UK Funding Bodies

UK Funding Bodies

UK Funding Bodies

The UK Government currently allocates £4.5bn to research. This is distributed to Higher Education Institutions and Research Organisations through a dual support system. Approximately half of this money is allocated according to the outcomes of the UK Funding Councilís (HEFCE, HEFCW, SFC) periodic assessment of research quality in HEIs. The last such assessment was REF2014 which was submitted by HEIs in November 2013. The other half is allocated to researchers through a competitive, peer-review process managed by seven Research Councils, each representing a broad subject area. Details of the Research Councils and their subject remit can be found here.

Most Government Departments will have their own research budget, as they require research to be undertaken on their behalf in order to meet their strategic aims and develop their policies. For some departments much of this research is undertaken by pre-identified agencies or organisations, but some make open calls for proposals to which HEIs can respond. Details of these departments can be found here.

There are also a number of non-departmental public bodies (NDPBs) which fund research in some fashion. One of the most significant of these is†Innovate UK†(previously the Technology Strategy Board) which promotes, supports and invests in technology research, development and commercialisation. Although its focus is business-led innovation and much of its funding is directed at business, it is also involved with a scheme that promotes partnerships between business and universities: Knowledge Transfer Partnerships. A fuller list of NDPBs that provide possible funding opportunities can be found here.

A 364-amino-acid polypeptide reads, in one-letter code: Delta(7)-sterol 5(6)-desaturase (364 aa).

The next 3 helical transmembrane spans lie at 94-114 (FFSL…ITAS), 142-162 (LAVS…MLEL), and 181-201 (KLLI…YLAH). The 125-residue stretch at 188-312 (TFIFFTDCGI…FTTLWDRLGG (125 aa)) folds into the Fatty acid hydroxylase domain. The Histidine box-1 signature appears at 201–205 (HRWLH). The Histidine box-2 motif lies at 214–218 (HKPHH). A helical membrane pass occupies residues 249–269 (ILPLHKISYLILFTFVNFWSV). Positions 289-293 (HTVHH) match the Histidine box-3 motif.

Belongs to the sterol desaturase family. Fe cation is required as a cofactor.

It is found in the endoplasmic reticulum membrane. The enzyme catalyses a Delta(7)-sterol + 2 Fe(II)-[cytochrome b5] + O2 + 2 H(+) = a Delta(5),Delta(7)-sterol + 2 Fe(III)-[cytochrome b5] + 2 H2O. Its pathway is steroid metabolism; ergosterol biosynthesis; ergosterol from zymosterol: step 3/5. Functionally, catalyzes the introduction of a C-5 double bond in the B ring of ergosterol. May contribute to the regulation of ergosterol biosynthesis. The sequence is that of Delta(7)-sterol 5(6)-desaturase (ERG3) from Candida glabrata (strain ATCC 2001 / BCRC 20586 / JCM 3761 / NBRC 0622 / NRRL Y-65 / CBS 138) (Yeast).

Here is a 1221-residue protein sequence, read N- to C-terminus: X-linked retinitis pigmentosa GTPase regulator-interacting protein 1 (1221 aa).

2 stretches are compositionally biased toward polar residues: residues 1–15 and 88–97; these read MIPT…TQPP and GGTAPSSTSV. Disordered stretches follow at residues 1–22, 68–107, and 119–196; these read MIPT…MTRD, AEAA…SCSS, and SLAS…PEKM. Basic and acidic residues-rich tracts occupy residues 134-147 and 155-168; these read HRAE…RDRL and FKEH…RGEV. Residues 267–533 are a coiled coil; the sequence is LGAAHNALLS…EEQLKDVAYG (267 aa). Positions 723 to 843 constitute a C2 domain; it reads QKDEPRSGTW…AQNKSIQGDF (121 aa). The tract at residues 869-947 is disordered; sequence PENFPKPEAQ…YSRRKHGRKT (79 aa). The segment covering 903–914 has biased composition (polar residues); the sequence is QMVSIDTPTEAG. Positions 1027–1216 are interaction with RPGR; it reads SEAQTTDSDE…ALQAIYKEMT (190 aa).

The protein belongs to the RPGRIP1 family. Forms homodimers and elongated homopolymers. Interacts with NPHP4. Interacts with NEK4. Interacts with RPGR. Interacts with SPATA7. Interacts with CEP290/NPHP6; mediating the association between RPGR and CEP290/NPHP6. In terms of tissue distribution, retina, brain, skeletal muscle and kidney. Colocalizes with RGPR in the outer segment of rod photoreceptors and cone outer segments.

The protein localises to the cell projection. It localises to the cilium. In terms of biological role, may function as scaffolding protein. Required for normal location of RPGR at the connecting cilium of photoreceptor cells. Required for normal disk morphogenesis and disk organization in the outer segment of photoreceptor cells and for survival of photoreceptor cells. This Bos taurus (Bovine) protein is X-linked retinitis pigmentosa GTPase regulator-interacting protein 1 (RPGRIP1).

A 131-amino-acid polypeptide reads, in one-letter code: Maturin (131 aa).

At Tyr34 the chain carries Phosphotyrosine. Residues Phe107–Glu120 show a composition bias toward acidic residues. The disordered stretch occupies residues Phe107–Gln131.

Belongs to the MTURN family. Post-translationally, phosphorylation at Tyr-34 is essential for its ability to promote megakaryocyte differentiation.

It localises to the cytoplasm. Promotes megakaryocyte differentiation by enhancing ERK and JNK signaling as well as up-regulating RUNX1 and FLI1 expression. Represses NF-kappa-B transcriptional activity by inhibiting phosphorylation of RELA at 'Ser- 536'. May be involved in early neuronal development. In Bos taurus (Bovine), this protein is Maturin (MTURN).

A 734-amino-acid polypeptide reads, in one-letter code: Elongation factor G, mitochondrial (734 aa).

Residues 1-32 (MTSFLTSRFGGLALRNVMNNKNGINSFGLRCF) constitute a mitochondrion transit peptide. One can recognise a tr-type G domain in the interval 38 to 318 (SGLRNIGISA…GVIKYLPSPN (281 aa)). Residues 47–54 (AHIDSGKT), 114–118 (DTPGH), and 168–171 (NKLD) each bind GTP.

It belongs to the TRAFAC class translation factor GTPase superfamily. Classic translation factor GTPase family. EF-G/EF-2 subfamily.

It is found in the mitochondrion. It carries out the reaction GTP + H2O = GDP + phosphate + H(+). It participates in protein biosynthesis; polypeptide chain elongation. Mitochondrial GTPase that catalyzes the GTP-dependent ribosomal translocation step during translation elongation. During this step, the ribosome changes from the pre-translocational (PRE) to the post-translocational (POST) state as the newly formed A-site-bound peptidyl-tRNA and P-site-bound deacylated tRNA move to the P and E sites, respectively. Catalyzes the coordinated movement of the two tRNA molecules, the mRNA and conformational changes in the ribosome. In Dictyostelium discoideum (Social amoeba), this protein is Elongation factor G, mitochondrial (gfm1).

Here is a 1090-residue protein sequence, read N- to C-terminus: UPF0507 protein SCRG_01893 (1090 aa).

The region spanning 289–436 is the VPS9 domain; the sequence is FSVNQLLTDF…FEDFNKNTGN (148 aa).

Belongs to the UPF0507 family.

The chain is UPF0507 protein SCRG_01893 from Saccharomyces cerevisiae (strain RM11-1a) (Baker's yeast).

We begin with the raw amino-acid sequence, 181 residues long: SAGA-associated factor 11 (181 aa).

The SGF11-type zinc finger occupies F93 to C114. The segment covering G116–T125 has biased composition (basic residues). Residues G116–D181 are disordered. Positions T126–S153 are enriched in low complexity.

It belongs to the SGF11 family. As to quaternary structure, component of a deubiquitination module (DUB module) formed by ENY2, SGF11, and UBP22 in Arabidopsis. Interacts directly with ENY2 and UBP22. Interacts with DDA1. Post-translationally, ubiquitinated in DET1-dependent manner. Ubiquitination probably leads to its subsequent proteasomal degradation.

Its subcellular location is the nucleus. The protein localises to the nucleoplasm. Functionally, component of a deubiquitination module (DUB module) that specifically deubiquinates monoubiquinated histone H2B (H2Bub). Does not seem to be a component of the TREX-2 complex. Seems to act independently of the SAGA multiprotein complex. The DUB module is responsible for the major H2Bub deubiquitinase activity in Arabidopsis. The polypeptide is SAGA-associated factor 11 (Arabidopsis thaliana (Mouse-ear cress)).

Many UK Charities, large and small, fund research. The Charities Commission is a searchable register of all UK registered charities by subject area which gives contact details and information concerning the charities' remit, which may be useful if you are looking for specific funding. There are, however, a number of both medical and non-medical charities which are significant and more general funders of research.